Instructor Planning Guide
What activities are associated with this chapter?
Students should complete Chapter 3, “Assessment” after completing Chapter 3.
Quizzes, labs, Packet Tracers and other activities can be used to informally assess student progress.
Sections & Objectives
3.1 Remote Access Connections
Select broadband remote access technologies to support business requirements.
Compare remote access broadband connection options for small to medium-sized businesses.
Select an appropriate broadband connection for a given network requirement.
Configure a Cisco router with PPPoE.
Explain how PPPoE operates.
Implement a basic PPPoE connection on a client router.
Explain how VPNs secure site-to-site and remote access connectivity.
Describe benefits of VPN technology.
Describe site-to-site and remote access VPNs.
Implement a GRE tunnel.
Explain the purpose and benefits of GRE tunnels.
Troubleshoot a site-to-site GRE tunnel.
Implement eBGP in a single-homed remote access network.
Describe basic BGP features.
Explain BGP design considerations.
Configure an eBGP branch connection.
Chapter 3: Branch Connections
3.1 – Remote Access Connections
3.1.1 – Broadband Connections
188.8.131.52 – What is a Cable System?
Cable system uses a coaxial cable that carries radio frequency (RF) signals across the network.
Cable systems provide high-speed Internet access, digital cable television, and residential telephone service.
Use hybrid fiber-coaxial (HFC) networks to enable high-speed transmission of data.
184.108.40.206 – Cable Components
Two types of equipment are required to send signals upstream and downstream on a cable system:
- Cable Modem Termination System (CMTS) at the headend of the cable operator. The headend is a router with databases for providing Internet services to cable subscribers.
- Cable Modem (CM) on the subscriber end.
220.127.116.11 – What is DSL?
- Digital Subscriber Line (DSL) is a means of providing high-speed connections over installed copper wires.
- Asymmetric DSL (ADSL) provides higher downstream bandwidth to the user than upload bandwidth.
- Symmetric DSL (SDSL) provides the same capacity in both directions.
- For satisfactory ADSL service, the local loop length must be less than 3.39 miles (5.46 km).
18.104.22.168 – DSL Connections
The DSL connection is set up between the customer premises equipment (CPE) and the DSL access multiplexer (DSLAM) device located at the Central Office (CO).
Key components in the DSL connection:
- Transceiver – Usually a modem in a router which connects the computer of the teleworker to the DSL.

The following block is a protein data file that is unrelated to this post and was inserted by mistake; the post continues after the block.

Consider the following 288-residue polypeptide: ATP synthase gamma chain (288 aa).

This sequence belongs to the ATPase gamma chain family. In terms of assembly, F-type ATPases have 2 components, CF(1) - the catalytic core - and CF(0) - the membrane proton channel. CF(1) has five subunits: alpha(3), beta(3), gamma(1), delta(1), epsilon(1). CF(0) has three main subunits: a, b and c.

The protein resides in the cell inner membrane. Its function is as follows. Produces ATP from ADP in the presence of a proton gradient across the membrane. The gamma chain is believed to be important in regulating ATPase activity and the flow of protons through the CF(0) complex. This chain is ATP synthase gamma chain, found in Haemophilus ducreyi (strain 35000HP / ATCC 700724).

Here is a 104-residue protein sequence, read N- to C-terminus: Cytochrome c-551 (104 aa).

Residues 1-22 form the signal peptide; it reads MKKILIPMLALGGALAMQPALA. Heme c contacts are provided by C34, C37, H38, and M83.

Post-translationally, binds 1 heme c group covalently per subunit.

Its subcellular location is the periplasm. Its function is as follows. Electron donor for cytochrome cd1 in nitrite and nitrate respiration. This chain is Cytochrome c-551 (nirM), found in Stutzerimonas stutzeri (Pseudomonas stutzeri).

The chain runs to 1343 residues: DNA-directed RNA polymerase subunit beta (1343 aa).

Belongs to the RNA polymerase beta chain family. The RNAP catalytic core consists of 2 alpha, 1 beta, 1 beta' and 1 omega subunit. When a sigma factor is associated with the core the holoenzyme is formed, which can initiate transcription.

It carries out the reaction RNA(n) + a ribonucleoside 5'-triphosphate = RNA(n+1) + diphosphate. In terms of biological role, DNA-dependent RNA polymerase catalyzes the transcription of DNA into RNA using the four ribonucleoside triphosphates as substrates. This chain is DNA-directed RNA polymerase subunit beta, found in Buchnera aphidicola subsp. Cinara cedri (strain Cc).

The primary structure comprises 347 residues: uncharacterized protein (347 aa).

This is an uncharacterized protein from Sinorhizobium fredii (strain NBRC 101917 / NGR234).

- DSLAM – Located at the CO of the carrier, it combines individual DSL connections from users into one high-capacity link to an ISP.
Advantage of DSL over cable technology is that DSL is not a shared medium. Each user has a separate direct connection to the DSLAM.
22.214.171.124 – Wireless Connection
Three main broadband wireless technologies:
- Municipal Wi-Fi – Most municipal wireless networks use a mesh of interconnected access points as shown in figure.
- Cellular/mobile – Mobile phones use radio waves to communicate through nearby cell towers. Cellular speeds continue to increase. LTE Category 10 supports up to 450 Mb/s download and 100 Mb/s upload.
- Satellite Internet – Used in locations where land-based Internet access is not available. Primary installation requirement is for the antenna to have a clear view toward the equator.
Note: WiMAX has largely been replaced by LTE for mobile access, and cable or DSL for fixed access.
3.1.2 – Select a Broadband Connection
126.96.36.199 – Comparing Broadband Solutions
Factors to consider in selecting a broadband solution:
- Cable – Bandwidth shared by many users, slow data rates during high-usage hours.
- DSL – Limited bandwidth that is distance sensitive (in relation to the ISP’s central office).
- Fiber-to-the-Home – Requires fiber installation directly to the home.
- Cellular/Mobile – Coverage is often an issue.
- Wi-Fi Mesh – Most municipalities do not have a mesh network deployed.
- Satellite – Expensive, limited capacity per subscriber
188.8.131.52 – Lab – Researching Broadband Internet Access Technologies
3.2 – PPPoE
3.2.1 – PPPoE Overview
184.108.40.206 – PPPoE Motivation
PPP can be used on all serial links including those links created with dial-up analog and ISDN modems.
ISPs often use PPP as the data link protocol over broadband connections.
- ISPs can use PPP to assign each customer one public IPv4 address.
- PPP supports CHAP authentication.
Ethernet links do not natively support PPP.
- PPP over Ethernet (PPPoE) provides a solution to this problem.
220.127.116.11 – PPPoE Concepts
PPPoE creates a PPP tunnel over an Ethernet connection.
This allows PPP frames to be sent across the Ethernet cable to the ISP from the customer’s router.
3.2.2 – Implement PPPoE
18.104.22.168 – PPPoE Configuration
To create the PPP tunnel a dialer interface is configured.
- Use interface dialer number command
The PPP CHAP is then configured. Use ppp chap hostname name and ppp chap password password.
The physical Ethernet interface connected to the DSL modem is enabled with the command pppoe enable interface configuration command.